aircraft

Now with instructions in AR

Herve GOUSSE/MasterFilms/Airbus Group

PUTTING together an Airbus A350 is an eye-wateringly complex task. The wiring for a single aircraft runs to more than 500 kilometres, not to mention dozens of pipes and hydraulic lines, all held in place by 60,000 brackets. Missing a few is not an option.

To make sure that doesn’t happen – and to speed up the inspection process – manufacturers have started assembling planes with the help of augmented reality (AR).

“It used to take about three weeks for the inspecting team to check all those brackets were in the right position,” says Nicolas Chevassus at Airbus Group Innovations. “Now it’s less than three days.”

Airbus is testing a system called MiRA to build both its A350 and A380 passenger craft. Around 1000 workers across its production sites in Europe and the US have been given tablet computers running augmented reality software.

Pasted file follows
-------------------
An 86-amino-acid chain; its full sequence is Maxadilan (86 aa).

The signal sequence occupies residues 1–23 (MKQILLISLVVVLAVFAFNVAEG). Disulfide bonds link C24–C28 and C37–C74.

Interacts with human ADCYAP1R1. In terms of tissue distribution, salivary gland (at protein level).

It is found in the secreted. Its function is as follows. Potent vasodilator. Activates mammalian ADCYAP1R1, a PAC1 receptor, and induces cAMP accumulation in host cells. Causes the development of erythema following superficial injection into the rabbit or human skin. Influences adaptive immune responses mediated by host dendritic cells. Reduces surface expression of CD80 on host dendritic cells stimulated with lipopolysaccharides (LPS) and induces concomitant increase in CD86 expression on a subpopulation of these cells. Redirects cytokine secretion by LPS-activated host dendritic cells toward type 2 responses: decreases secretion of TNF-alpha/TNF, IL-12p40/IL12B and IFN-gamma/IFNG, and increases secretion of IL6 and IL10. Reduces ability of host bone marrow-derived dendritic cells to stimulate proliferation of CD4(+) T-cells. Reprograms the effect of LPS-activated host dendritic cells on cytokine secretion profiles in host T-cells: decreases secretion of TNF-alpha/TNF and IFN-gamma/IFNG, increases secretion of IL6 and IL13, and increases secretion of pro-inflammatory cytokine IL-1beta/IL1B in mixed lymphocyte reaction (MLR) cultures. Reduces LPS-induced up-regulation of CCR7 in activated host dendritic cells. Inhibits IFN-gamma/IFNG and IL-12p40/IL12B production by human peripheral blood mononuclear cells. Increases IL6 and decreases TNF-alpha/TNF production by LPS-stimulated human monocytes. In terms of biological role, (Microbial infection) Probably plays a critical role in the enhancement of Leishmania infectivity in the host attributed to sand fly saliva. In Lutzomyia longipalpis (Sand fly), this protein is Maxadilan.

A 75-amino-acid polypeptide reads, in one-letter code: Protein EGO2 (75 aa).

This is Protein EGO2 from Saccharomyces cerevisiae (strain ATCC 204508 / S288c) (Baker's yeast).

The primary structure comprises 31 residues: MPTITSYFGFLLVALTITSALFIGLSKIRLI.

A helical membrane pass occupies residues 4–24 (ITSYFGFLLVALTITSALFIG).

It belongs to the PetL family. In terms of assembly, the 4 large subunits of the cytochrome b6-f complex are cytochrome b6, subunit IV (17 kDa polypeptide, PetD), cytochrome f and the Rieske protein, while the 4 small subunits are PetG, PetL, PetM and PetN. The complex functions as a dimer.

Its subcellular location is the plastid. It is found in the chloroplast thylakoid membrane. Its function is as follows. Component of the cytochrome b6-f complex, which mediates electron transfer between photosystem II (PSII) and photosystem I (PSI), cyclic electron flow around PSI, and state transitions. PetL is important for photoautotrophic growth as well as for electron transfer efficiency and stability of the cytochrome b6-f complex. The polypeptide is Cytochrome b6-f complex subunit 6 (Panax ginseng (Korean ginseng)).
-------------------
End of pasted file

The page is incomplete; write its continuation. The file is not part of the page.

Pointing the tablet’s camera towards part of the aircraft gives the engineers a view on the screen on which a virtual structure can be overlaid. It will show, for instance, where each bracket should be. Comparing what’s on the screen with the actual aircraft makes it easy to spot missing parts.

Airbus is also using AR to check that control panels are correctly configured. Every switch and button that needs to be set for a given test is highlighted in the AR view.

The tablet-based system works well when one or two people need to see what is on screen. But to give a view that several engineers can …

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